THE PROKARYOTIC CELL CYCLE
Professor H. Bond
Hi, I'm Ed Steimel
Hi, I'm Melissa Steimel
This is our friend, Professor Bond
Professor Bond is here to help us with our creative project. What are you going to talk about, Professor?
The name's BOND....H-BOND.
Well, Melissa, today I'll be taking you through the Prokaryotic Cell Cycle
We're not biology majors, Professor. Can you explain this cycle in layman's terms?
I'll try my best, Ed. Let's start with the definition of a prokaryotic cell.
Prokaryotic Cells are simple structures. They have no organells, only 1 chromosome, and no nucleus.
How does the cell survive without a nucleus?
Yeah, I thought all cells had a nucleus.
Prokaryotic cells don't have a nucleus because the nucleus of other cells contains the chromosomes and prokaryotic cells only have one chromosome that contains all the DNA necessary for the cell to survive.
What organisms are made up of prokaryotic cells, Professor?
Great question, Melissa. Prokaryotic cells are bacteria, like this little guy.
OK, a prokaryotic cell is a bacteria. What's the prokaryotic cell cycle?
The prokaryotic cell cycle is a long period of growth that includes replication of its DNA.
The definition of the cycle is on the board...
...but a better way to answer that question is to look at the cycle itself.
Here is a typical prokaryotic cell. As you can see, the circular DNA is attached to the plasma membrane.
We're with you so far,Professor.
What's the next step in the cycle, Professor?
The next step is really exciting. The DNA clones itself... and SPLITS!!!
THE DNA SPLITS!!! AAAAAGGGGHHH!!!!
What's wrong with Ed?
THE DNA SPLITS!
What's wrong, honey?
It's OK, honey. Let's ask Professor Bond WHY the DNA splits.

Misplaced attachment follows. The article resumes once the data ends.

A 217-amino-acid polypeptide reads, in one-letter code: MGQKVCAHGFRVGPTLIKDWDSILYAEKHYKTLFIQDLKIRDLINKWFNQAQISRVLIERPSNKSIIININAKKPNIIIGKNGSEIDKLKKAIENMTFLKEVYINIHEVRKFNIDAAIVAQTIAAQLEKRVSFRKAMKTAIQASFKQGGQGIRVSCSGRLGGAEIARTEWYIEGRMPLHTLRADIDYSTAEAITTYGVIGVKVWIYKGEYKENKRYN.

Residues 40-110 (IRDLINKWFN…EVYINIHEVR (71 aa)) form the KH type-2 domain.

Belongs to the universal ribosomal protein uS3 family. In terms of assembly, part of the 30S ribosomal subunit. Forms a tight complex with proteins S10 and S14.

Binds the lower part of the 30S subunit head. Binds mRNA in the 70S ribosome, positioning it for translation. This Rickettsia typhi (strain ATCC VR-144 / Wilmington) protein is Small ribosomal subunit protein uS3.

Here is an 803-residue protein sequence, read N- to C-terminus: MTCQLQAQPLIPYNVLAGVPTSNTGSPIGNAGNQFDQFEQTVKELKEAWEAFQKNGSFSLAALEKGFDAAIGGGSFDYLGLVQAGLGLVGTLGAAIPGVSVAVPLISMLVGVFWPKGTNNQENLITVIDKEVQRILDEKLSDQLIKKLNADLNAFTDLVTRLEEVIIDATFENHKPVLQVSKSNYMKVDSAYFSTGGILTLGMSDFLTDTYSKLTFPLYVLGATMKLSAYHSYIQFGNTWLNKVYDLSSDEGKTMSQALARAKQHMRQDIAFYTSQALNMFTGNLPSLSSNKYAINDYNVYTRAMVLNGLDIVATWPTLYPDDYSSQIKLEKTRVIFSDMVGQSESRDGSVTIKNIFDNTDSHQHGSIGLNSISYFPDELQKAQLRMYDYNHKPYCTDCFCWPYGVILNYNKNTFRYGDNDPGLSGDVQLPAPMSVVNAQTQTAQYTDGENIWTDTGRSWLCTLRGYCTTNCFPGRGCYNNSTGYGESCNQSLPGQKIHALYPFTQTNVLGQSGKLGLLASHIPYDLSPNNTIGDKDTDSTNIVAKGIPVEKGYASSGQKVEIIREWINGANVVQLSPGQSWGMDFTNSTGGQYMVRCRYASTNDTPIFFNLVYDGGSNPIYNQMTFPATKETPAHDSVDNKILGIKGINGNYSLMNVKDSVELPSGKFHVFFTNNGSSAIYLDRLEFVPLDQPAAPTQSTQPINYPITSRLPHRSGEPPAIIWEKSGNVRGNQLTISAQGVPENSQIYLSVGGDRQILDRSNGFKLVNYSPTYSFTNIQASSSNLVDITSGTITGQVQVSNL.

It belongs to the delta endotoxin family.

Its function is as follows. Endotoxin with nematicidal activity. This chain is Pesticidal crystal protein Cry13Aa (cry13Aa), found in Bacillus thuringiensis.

You can relax, Ed. The DNA splits so that the cell can expand.
How does binary fission work?
This process is called binary fission. Binary fission literally means "splitting in two". Let's look at a representation of this process...
The plasma membrane expands to make room for the added DNA double helix.
Double felix? That sounds like double trouble. What could you possibly mean, Professor Bond?
Not double FELIX, Melissa, double HELIX. It's the structure of the DNA molecule.
After the DNA splits, the cell adds more plasma membrane between the double helices.
Eventually the plasma membrane grows into the middle of the cell. Can you guess what will happen when enough plasma membrane gets into the middle of the cell?
Hmmm... The cell is divided into two sections, like rooms in a house?
The cell becomes two cells?
Exactly, Ed. Eventually the original cell, called the parent cell, divides into two cells. These new cells are called...
You're both on the right track. The new cells are called daughter cells, and they complete the prokaryotic cell cycle.
WOW!! That was really cool, Professor. I was a little scared about the DNA splitting, but it all worked out.
I learned some new terms and that DNA is called a double Helix. Great job, Professor.
Glad I could help. Good luck on your project.
Thanks, Professor, we'll take all the luck we can get.
Dr. Christianson, we hope you enjoyed our project. Bye!!
Ed Steimel & Melissa Steimel
Special thanks to "Professor H. Bond"
BIO101 Creative Project FALL 2013